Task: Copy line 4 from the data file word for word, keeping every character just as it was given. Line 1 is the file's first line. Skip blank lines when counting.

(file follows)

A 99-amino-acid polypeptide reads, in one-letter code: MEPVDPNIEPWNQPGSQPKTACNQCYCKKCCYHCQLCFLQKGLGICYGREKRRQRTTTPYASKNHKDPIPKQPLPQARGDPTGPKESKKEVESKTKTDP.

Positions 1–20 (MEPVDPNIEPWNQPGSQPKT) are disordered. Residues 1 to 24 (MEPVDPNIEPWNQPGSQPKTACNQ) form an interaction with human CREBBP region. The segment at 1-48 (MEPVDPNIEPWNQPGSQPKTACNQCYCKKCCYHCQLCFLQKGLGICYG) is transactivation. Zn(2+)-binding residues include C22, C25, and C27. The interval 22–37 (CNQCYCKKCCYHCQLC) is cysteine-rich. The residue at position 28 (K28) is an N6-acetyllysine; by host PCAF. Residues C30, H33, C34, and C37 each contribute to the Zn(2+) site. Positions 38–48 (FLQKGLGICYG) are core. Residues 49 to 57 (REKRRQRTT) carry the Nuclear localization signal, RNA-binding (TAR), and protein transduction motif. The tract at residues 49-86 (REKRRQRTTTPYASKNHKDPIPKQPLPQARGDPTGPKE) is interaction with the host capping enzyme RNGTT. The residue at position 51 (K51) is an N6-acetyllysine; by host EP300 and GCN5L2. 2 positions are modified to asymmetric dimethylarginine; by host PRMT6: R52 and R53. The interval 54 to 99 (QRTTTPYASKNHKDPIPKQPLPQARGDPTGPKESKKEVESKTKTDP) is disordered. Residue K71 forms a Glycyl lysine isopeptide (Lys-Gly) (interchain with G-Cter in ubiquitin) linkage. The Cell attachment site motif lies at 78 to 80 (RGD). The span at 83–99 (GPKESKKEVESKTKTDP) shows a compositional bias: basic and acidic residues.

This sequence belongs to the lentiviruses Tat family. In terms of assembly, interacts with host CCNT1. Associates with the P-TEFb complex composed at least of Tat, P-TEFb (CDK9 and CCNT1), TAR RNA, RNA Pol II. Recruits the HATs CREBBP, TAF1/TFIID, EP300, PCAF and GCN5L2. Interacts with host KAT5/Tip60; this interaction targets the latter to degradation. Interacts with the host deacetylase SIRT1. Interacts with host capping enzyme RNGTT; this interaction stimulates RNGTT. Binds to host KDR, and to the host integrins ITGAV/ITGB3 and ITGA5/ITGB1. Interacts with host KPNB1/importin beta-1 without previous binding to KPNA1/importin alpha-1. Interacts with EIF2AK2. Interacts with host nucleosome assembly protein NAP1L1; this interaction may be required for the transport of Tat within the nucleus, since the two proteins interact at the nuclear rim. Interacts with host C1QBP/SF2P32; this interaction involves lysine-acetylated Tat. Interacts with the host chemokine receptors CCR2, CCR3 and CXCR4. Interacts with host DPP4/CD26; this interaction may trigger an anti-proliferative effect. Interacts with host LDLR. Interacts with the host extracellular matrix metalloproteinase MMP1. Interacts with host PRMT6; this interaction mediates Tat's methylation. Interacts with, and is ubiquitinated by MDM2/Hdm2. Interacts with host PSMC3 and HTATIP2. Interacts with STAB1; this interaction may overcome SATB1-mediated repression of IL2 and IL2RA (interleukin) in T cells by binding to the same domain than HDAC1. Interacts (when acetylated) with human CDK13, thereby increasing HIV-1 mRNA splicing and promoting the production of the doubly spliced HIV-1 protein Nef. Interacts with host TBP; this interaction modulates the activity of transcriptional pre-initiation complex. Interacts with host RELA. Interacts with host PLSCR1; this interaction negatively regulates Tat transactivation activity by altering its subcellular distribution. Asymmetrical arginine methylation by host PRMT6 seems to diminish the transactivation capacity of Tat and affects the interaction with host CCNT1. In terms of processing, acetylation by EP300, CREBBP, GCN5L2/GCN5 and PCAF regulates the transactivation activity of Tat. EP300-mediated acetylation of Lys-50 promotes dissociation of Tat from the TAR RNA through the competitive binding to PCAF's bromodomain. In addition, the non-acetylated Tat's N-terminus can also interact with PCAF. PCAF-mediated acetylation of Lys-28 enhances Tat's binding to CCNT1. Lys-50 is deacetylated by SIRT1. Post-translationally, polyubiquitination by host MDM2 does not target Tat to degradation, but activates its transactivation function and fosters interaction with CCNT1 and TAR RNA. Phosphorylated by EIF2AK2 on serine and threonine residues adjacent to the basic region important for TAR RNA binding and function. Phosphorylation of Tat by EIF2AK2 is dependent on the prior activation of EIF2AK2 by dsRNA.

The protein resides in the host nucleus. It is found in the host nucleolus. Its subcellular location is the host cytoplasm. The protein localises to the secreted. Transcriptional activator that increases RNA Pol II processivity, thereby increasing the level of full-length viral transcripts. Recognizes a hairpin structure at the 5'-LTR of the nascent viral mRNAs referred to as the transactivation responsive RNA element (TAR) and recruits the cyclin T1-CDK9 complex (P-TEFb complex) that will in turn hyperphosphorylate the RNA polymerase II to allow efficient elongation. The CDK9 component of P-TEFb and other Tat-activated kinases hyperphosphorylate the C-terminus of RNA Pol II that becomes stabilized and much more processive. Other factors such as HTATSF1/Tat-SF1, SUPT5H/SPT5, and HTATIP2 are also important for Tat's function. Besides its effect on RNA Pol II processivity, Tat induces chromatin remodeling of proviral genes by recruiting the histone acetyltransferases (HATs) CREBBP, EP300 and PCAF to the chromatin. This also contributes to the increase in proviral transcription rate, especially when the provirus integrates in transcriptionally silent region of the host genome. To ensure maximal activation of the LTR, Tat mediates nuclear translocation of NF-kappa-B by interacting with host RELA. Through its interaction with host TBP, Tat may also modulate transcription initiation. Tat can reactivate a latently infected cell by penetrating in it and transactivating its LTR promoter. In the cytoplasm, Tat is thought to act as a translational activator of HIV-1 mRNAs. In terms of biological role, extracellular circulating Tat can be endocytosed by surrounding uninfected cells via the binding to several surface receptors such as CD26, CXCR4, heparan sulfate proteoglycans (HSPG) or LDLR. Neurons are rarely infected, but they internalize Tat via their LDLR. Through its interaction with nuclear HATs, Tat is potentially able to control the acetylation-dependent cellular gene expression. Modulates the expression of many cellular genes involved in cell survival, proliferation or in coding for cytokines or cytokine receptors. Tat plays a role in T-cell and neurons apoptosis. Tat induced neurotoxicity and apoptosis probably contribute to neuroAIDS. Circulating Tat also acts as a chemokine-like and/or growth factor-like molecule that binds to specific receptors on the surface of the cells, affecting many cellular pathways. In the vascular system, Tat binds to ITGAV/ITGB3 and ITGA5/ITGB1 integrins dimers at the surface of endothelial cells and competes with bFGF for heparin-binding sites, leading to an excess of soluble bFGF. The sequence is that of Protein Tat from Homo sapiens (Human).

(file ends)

The protein resides in the host nucleus. It is found in the host nucleolus. Its subcellular location is the host cytoplasm. The protein localises to the secreted. Transcriptional activator that increases RNA Pol II processivity, thereby increasing the level of full-length viral transcripts. Recognizes a hairpin structure at the 5'-LTR of the nascent viral mRNAs referred to as the transactivation responsive RNA element (TAR) and recruits the cyclin T1-CDK9 complex (P-TEFb complex) that will in turn hyperphosphorylate the RNA polymerase II to allow efficient elongation. The CDK9 component of P-TEFb and other Tat-activated kinases hyperphosphorylate the C-terminus of RNA Pol II that becomes stabilized and much more processive. Other factors such as HTATSF1/Tat-SF1, SUPT5H/SPT5, and HTATIP2 are also important for Tat's function. Besides its effect on RNA Pol II processivity, Tat induces chromatin remodeling of proviral genes by recruiting the histone acetyltransferases (HATs) CREBBP, EP300 and PCAF to the chromatin. This also contributes to the increase in proviral transcription rate, especially when the provirus integrates in transcriptionally silent region of the host genome. To ensure maximal activation of the LTR, Tat mediates nuclear translocation of NF-kappa-B by interacting with host RELA. Through its interaction with host TBP, Tat may also modulate transcription initiation. Tat can reactivate a latently infected cell by penetrating in it and transactivating its LTR promoter. In the cytoplasm, Tat is thought to act as a translational activator of HIV-1 mRNAs. In terms of biological role, extracellular circulating Tat can be endocytosed by surrounding uninfected cells via the binding to several surface receptors such as CD26, CXCR4, heparan sulfate proteoglycans (HSPG) or LDLR. Neurons are rarely infected, but they internalize Tat via their LDLR. Through its interaction with nuclear HATs, Tat is potentially able to control the acetylation-dependent cellular gene expression. Modulates the expression of many cellular genes involved in cell survival, proliferation or in coding for cytokines or cytokine receptors. Tat plays a role in T-cell and neurons apoptosis. Tat induced neurotoxicity and apoptosis probably contribute to neuroAIDS. Circulating Tat also acts as a chemokine-like and/or growth factor-like molecule that binds to specific receptors on the surface of the cells, affecting many cellular pathways. In the vascular system, Tat binds to ITGAV/ITGB3 and ITGA5/ITGB1 integrins dimers at the surface of endothelial cells and competes with bFGF for heparin-binding sites, leading to an excess of soluble bFGF. The sequence is that of Protein Tat from Homo sapiens (Human).